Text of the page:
"It was a complete, utter defeat. Reflecting on the fight, I have thoughts like, 'I should have done this, I should have done that,' but they are indications that my ability as a fighter proved insufficient. Sonnen was tough. When I stuffed the first takedown, I found myself in the clinch position which is normally my domain; however, I was surprised to be scooped up from underneath and thrown on the mat when I tried to fire off a knee from the position. He was more powerful than I imagined, and left me confounded as to what I should do next, and he kept up with his offense. I have never experienced anything like this before. For this fight, I had the best training possible, so I am disappointed about this loss. At the same time, I think I saw the limitation of the environment in which I find myself in (in terms of training). In Japan, I inevitably face a shortage of training partners and I often find myself on the offensive during training. Though I try to improve and diversify my training routine, I probably hit the ceiling at some point. I have the option of uprooting myself and training overseas... if I continue to train in Japan, I feel that I will end up becoming complacent, so I want to go back to square one and challenge myself. I feel that there is a need for me to train with training partners who are bigger than me. In order to win in UFC, I have trained to not be taken down and end up on the bottom on the ground; I thought I had the right approach, but I had not thought about what I would do if I did end up in a disadvantageous position. I was lax in my approach. Losing my passport (NOTE: He lost his passport right before he flew out of Japan and arrived in LA a day later than was originally scheduled to) ? It had no bearing on the fight. With all that said, I am very glad that I got to fight a tough fighter like Chael Sonnen. I am disappointed because I have never experienced a loss like this -- it is up to me use this as a learning experience, so I would like to carefully ruminate how I can improve and implement (what I learned) in my fights."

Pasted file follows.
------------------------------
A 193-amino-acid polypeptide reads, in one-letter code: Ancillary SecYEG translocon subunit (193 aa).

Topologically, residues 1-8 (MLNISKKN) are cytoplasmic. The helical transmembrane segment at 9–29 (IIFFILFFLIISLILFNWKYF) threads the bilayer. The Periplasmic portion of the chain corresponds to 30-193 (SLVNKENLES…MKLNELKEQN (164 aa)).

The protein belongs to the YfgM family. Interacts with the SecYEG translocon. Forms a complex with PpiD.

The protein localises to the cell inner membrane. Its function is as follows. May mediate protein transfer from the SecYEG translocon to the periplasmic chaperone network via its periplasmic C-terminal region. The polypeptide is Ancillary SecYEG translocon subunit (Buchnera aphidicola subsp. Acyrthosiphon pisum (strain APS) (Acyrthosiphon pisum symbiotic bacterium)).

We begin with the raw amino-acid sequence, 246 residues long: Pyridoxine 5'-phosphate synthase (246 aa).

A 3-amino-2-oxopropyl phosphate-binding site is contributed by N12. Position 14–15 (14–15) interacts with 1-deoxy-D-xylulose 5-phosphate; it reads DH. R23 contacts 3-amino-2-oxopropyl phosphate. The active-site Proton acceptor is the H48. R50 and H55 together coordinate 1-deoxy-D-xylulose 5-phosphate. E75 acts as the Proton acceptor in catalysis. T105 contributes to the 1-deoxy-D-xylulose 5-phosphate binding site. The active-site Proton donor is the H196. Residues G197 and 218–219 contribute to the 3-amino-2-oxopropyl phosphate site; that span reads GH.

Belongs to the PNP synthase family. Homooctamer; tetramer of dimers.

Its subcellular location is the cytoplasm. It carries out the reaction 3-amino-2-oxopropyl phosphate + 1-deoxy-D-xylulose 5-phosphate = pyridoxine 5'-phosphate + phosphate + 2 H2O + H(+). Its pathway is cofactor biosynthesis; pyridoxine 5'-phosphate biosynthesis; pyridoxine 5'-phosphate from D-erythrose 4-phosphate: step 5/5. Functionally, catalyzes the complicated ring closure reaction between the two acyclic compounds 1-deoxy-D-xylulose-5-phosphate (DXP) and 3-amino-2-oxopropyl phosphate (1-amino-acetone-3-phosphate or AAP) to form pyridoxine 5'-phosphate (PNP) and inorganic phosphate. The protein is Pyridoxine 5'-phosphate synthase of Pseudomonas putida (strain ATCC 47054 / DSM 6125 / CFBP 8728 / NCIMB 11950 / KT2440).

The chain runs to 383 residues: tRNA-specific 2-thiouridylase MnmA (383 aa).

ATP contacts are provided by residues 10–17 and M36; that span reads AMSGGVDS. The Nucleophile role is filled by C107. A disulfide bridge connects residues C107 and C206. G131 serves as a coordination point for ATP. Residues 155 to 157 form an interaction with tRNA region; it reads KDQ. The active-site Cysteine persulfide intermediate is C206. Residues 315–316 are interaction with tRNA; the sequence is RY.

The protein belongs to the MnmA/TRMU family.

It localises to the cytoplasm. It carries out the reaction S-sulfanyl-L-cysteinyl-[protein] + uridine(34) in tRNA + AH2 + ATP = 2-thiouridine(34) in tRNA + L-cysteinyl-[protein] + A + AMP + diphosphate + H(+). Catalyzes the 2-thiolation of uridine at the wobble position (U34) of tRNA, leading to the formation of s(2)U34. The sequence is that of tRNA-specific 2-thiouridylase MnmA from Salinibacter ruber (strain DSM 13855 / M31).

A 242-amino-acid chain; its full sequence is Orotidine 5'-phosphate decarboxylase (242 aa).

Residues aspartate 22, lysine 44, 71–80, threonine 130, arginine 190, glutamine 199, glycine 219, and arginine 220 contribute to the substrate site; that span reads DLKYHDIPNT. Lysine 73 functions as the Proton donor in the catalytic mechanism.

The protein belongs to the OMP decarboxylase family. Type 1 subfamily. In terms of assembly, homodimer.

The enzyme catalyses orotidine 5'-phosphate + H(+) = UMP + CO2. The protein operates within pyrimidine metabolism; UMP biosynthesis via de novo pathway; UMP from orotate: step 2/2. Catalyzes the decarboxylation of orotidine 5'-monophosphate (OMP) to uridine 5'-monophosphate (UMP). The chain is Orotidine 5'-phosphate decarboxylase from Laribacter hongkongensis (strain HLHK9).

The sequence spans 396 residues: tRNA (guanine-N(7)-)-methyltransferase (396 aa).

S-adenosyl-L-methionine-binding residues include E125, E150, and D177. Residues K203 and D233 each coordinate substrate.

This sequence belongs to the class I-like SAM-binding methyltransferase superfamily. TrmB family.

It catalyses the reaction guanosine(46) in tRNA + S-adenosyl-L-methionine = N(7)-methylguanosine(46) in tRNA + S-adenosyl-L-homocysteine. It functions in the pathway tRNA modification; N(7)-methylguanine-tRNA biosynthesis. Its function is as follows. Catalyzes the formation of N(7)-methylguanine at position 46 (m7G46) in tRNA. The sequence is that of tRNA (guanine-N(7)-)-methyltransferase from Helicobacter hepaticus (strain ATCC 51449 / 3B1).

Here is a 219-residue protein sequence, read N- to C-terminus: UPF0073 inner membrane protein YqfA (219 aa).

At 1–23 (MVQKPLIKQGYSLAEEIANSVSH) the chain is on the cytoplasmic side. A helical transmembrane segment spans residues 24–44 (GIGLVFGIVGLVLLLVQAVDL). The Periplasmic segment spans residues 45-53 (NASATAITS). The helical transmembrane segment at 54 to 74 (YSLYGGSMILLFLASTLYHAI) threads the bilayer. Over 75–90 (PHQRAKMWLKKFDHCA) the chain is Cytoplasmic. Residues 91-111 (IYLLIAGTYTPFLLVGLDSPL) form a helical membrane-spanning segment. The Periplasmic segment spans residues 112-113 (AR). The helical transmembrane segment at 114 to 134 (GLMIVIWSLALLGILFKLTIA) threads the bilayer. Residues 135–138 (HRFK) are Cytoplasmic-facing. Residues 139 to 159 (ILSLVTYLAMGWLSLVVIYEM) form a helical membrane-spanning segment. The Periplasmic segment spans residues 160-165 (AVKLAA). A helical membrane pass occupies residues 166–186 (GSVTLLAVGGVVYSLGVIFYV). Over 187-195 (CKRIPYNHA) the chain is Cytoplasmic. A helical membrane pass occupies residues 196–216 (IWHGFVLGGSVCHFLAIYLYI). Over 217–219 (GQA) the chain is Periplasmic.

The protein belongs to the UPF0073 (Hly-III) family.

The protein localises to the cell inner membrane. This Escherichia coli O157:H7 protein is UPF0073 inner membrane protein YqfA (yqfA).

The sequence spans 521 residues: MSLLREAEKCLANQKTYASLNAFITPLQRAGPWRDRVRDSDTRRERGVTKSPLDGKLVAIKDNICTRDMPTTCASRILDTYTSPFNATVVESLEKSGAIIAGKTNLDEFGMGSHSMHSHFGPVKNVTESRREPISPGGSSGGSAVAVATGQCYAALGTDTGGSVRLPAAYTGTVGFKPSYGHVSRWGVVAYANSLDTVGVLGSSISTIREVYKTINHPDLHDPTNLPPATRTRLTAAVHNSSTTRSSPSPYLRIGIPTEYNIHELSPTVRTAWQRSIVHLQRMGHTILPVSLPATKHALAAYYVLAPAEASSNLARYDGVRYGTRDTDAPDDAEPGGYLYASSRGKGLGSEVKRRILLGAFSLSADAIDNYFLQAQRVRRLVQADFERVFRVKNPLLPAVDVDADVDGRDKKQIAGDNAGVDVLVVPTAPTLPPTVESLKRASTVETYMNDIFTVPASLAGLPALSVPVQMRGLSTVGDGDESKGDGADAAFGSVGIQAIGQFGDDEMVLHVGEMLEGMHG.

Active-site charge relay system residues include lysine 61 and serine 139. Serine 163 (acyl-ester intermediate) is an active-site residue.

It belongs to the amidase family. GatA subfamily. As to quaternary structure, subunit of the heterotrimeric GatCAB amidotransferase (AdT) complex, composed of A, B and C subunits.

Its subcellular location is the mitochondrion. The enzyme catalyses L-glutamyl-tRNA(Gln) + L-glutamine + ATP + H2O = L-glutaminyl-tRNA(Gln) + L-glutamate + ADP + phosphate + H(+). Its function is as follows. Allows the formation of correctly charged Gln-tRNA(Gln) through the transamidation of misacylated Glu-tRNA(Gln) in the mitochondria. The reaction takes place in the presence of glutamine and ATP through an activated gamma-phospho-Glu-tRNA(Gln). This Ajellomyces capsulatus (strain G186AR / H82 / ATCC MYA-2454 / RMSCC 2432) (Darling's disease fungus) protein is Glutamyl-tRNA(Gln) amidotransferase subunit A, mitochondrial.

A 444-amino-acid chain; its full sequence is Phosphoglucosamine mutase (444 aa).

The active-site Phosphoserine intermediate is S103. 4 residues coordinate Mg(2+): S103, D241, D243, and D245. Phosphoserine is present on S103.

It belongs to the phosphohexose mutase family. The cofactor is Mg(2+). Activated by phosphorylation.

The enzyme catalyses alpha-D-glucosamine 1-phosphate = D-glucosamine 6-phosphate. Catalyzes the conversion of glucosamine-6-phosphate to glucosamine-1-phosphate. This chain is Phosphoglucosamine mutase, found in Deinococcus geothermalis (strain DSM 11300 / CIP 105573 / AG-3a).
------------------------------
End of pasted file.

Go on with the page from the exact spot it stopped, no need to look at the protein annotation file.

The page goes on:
The most telling part of this comment is his concern about not having the optimal training environment in Japan. Has he simply become too big and strong that he has exhausted the training partners who present a challenge with physical strength? Or has the training environment at his longtime home of Wajutsu Keishukai grown stale -- especially given the recent departure of some of the high-profile fighters (i.e. Caol Uno, Eiji Mitsuoka) from the camp?